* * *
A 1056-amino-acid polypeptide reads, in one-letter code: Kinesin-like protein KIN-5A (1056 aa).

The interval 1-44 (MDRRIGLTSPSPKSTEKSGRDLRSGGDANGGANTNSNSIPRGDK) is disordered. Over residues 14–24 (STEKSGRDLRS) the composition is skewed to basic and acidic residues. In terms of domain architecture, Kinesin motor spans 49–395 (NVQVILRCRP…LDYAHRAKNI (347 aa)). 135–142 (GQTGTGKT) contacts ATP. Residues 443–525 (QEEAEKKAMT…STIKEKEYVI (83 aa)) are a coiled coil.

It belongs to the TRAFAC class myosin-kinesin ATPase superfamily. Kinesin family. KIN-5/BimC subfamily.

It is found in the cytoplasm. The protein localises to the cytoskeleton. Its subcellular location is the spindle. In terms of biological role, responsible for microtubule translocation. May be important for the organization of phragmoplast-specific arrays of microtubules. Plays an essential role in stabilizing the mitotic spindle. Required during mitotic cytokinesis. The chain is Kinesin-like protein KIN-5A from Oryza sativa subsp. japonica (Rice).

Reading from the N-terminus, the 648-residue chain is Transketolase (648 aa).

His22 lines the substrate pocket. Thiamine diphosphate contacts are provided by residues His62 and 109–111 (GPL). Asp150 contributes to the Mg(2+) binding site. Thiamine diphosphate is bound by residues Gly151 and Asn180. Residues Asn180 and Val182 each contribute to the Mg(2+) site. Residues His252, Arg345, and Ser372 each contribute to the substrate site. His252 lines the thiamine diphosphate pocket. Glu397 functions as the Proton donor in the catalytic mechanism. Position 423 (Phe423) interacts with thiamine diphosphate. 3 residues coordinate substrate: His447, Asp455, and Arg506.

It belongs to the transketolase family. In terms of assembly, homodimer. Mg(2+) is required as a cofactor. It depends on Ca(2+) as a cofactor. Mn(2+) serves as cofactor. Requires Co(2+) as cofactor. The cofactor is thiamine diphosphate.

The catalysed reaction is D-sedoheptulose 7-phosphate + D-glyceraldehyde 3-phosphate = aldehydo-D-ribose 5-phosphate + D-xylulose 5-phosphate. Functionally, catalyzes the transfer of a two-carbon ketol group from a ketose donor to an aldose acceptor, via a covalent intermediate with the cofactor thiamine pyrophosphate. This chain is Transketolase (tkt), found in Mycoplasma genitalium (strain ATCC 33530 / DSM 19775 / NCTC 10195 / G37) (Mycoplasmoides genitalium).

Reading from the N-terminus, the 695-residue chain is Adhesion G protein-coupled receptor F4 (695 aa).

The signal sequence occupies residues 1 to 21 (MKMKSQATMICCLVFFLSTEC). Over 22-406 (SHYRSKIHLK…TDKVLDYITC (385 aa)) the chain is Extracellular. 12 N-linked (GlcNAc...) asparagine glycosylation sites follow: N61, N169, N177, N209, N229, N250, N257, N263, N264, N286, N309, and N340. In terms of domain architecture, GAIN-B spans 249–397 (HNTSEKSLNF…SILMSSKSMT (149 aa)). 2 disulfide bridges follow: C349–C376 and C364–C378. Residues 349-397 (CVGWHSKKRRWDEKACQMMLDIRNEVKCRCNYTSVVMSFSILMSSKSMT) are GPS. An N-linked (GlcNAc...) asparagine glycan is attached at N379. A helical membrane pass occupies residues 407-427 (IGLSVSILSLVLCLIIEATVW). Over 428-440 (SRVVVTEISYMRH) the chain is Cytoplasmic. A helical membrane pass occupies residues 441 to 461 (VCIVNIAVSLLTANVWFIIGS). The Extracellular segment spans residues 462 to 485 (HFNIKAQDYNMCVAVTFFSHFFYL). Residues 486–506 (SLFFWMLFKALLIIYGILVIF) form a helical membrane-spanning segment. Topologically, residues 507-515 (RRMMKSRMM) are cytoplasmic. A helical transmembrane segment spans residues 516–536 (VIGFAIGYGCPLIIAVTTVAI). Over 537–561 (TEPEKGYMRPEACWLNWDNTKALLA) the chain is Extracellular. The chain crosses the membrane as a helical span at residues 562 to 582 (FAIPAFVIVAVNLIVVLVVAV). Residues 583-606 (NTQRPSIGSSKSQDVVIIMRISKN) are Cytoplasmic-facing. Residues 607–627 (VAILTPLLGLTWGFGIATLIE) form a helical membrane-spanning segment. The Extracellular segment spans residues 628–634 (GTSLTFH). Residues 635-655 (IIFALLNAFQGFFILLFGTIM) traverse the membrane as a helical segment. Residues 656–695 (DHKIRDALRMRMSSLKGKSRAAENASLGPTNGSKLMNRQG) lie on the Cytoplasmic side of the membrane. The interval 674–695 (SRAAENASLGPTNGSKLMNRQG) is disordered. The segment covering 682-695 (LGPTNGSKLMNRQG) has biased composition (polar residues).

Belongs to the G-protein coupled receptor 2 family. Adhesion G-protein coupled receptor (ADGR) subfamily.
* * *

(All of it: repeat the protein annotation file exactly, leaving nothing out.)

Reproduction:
A 1056-amino-acid polypeptide reads, in one-letter code: Kinesin-like protein KIN-5A (1056 aa).

The interval 1-44 (MDRRIGLTSPSPKSTEKSGRDLRSGGDANGGANTNSNSIPRGDK) is disordered. Over residues 14–24 (STEKSGRDLRS) the composition is skewed to basic and acidic residues. In terms of domain architecture, Kinesin motor spans 49–395 (NVQVILRCRP…LDYAHRAKNI (347 aa)). 135–142 (GQTGTGKT) contacts ATP. Residues 443–525 (QEEAEKKAMT…STIKEKEYVI (83 aa)) are a coiled coil.

It belongs to the TRAFAC class myosin-kinesin ATPase superfamily. Kinesin family. KIN-5/BimC subfamily.

It is found in the cytoplasm. The protein localises to the cytoskeleton. Its subcellular location is the spindle. In terms of biological role, responsible for microtubule translocation. May be important for the organization of phragmoplast-specific arrays of microtubules. Plays an essential role in stabilizing the mitotic spindle. Required during mitotic cytokinesis. The chain is Kinesin-like protein KIN-5A from Oryza sativa subsp. japonica (Rice).

Reading from the N-terminus, the 648-residue chain is Transketolase (648 aa).

His22 lines the substrate pocket. Thiamine diphosphate contacts are provided by residues His62 and 109–111 (GPL). Asp150 contributes to the Mg(2+) binding site. Thiamine diphosphate is bound by residues Gly151 and Asn180. Residues Asn180 and Val182 each contribute to the Mg(2+) site. Residues His252, Arg345, and Ser372 each contribute to the substrate site. His252 lines the thiamine diphosphate pocket. Glu397 functions as the Proton donor in the catalytic mechanism. Position 423 (Phe423) interacts with thiamine diphosphate. 3 residues coordinate substrate: His447, Asp455, and Arg506.

It belongs to the transketolase family. In terms of assembly, homodimer. Mg(2+) is required as a cofactor. It depends on Ca(2+) as a cofactor. Mn(2+) serves as cofactor. Requires Co(2+) as cofactor. The cofactor is thiamine diphosphate.

The catalysed reaction is D-sedoheptulose 7-phosphate + D-glyceraldehyde 3-phosphate = aldehydo-D-ribose 5-phosphate + D-xylulose 5-phosphate. Functionally, catalyzes the transfer of a two-carbon ketol group from a ketose donor to an aldose acceptor, via a covalent intermediate with the cofactor thiamine pyrophosphate. This chain is Transketolase (tkt), found in Mycoplasma genitalium (strain ATCC 33530 / DSM 19775 / NCTC 10195 / G37) (Mycoplasmoides genitalium).

Reading from the N-terminus, the 695-residue chain is Adhesion G protein-coupled receptor F4 (695 aa).

The signal sequence occupies residues 1 to 21 (MKMKSQATMICCLVFFLSTEC). Over 22-406 (SHYRSKIHLK…TDKVLDYITC (385 aa)) the chain is Extracellular. 12 N-linked (GlcNAc...) asparagine glycosylation sites follow: N61, N169, N177, N209, N229, N250, N257, N263, N264, N286, N309, and N340. In terms of domain architecture, GAIN-B spans 249–397 (HNTSEKSLNF…SILMSSKSMT (149 aa)). 2 disulfide bridges follow: C349–C376 and C364–C378. Residues 349-397 (CVGWHSKKRRWDEKACQMMLDIRNEVKCRCNYTSVVMSFSILMSSKSMT) are GPS. An N-linked (GlcNAc...) asparagine glycan is attached at N379. A helical membrane pass occupies residues 407-427 (IGLSVSILSLVLCLIIEATVW). Over 428-440 (SRVVVTEISYMRH) the chain is Cytoplasmic. A helical membrane pass occupies residues 441 to 461 (VCIVNIAVSLLTANVWFIIGS). The Extracellular segment spans residues 462 to 485 (HFNIKAQDYNMCVAVTFFSHFFYL). Residues 486–506 (SLFFWMLFKALLIIYGILVIF) form a helical membrane-spanning segment. Topologically, residues 507-515 (RRMMKSRMM) are cytoplasmic. A helical transmembrane segment spans residues 516–536 (VIGFAIGYGCPLIIAVTTVAI). Over 537–561 (TEPEKGYMRPEACWLNWDNTKALLA) the chain is Extracellular. The chain crosses the membrane as a helical span at residues 562 to 582 (FAIPAFVIVAVNLIVVLVVAV). Residues 583-606 (NTQRPSIGSSKSQDVVIIMRISKN) are Cytoplasmic-facing. Residues 607–627 (VAILTPLLGLTWGFGIATLIE) form a helical membrane-spanning segment. The Extracellular segment spans residues 628–634 (GTSLTFH). Residues 635-655 (IIFALLNAFQGFFILLFGTIM) traverse the membrane as a helical segment. Residues 656–695 (DHKIRDALRMRMSSLKGKSRAAENASLGPTNGSKLMNRQG) lie on the Cytoplasmic side of the membrane. The interval 674–695 (SRAAENASLGPTNGSKLMNRQG) is disordered. The segment covering 682-695 (LGPTNGSKLMNRQG) has biased composition (polar residues).

Belongs to the G-protein coupled receptor 2 family. Adhesion G-protein coupled receptor (ADGR) subfamily.